from the world's big
Earth's Population Problem
By all officials estimates, the Earth's population is scheduled to grow rapidly during the coming decades, but this long-term problem ill-suits short term political careers, says The Independent.
By all officials estimates, the Earth's population is scheduled to grow rapidly during the coming decades, but this long-term problem ill-suits short term political careers, says The Independent. "You can of course imagine the political class arguing that scientists have consistently got it wrong about overpopulation. But the next 40 years are going to be very different to the previous 40 years, and many scientists fear that there will indeed be extreme misery to come if the world does not take population more seriously...World food production will have to increase by 50 per cent to meet rising demand; water availability will have to increase by 30 per cent; and global energy demands by 50 per cent. Politicians may think that science and technology will provide what is needed, as it has done in the past at a cost to the environment, but many scientists are not so sure."
Sample Melbourne's best coffee without leaving an ecological footprint.
- The massive increase in single-use coffee pods has led to an environmental catastrophe.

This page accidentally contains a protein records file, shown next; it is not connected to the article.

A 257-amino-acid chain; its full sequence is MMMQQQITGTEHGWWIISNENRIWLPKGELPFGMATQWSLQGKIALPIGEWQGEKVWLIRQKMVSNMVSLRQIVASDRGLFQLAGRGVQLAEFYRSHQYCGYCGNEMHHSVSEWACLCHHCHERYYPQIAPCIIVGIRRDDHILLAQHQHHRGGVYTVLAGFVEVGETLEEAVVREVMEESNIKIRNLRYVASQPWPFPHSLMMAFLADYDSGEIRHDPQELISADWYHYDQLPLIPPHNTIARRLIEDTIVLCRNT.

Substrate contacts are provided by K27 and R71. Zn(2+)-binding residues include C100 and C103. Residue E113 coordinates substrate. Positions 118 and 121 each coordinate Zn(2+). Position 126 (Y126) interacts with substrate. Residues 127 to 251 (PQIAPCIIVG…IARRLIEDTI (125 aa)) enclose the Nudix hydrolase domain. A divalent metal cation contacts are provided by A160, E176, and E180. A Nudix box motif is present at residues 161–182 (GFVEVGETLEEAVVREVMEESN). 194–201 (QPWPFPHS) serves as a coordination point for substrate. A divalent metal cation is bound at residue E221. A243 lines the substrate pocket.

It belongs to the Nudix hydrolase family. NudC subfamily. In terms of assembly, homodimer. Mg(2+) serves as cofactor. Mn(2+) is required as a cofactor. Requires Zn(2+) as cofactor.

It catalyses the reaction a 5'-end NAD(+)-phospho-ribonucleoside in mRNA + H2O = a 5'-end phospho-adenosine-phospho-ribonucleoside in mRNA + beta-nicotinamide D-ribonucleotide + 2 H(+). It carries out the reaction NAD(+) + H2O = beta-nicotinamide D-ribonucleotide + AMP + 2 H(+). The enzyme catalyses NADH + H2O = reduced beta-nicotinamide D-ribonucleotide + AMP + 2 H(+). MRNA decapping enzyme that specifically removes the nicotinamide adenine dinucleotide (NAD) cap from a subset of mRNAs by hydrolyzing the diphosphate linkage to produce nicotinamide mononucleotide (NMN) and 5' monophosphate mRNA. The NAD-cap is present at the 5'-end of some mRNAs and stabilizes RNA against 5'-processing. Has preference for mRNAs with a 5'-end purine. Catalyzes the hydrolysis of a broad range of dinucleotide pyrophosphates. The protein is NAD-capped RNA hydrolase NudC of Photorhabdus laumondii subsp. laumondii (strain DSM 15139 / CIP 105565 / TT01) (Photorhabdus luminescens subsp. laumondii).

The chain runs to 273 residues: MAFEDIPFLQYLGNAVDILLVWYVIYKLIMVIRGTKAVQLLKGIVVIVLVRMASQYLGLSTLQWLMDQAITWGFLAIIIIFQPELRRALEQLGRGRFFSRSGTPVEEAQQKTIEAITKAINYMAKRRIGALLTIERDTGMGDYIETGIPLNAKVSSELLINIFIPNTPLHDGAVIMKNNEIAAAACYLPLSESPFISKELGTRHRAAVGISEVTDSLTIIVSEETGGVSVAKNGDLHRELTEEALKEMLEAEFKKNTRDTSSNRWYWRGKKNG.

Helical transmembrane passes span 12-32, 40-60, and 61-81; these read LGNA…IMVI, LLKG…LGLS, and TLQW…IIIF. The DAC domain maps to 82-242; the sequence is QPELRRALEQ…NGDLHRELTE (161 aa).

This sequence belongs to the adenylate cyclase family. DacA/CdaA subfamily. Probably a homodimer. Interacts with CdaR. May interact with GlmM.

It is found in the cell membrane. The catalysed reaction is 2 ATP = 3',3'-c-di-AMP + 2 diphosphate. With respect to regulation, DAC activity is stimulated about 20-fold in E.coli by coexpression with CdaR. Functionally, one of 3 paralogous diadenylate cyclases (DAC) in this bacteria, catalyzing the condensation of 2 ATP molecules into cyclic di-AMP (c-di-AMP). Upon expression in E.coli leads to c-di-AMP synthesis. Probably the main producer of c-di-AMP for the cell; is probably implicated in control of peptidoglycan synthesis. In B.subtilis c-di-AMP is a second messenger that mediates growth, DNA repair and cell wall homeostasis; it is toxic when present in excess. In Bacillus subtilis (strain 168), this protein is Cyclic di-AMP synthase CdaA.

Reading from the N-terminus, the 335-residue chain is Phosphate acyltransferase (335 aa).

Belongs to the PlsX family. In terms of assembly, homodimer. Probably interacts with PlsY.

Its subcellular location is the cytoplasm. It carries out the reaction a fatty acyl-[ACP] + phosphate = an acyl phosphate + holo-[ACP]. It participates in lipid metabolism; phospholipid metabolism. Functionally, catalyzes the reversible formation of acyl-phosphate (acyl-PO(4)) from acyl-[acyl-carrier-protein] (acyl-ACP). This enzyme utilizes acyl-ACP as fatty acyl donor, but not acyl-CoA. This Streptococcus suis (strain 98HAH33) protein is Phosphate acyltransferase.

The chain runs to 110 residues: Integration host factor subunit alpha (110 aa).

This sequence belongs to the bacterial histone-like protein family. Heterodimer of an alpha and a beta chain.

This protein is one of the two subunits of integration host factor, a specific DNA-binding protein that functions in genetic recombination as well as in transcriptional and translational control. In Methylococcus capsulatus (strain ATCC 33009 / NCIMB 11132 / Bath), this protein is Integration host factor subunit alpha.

- Plastic pods are notorious for their inability to break down in landfills.
- Thankfully, a new wave of eco-friendly compostable pods is coming to the market.
Construction of the $500 billion dollar tech city-state of the future is moving ahead.
- The futuristic megacity Neom is being built in Saudi Arabia.
- The city will be fully automated, leading in health, education and quality of life.
- It will feature an artificial moon, cloud seeding, robotic gladiators and flying taxis.
The Red Sea area where Neom will be built:
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Workers are adjusting to their new employment reality on couches and kitchen tables across the nation.
A new study suggests that an old tuberculosis vaccine may reduce the severity of coronavirus cases.
- A new study finds a country's tuberculosis BCG vaccination is linked to its COVID-19 mortality rate.
- More BCG vaccinations is connected to fewer severe coronavirus cases in a country.
- The study is preliminary and more research is needed to support the findings.
Professor Luis Escobar.
Credit: Virginia Tech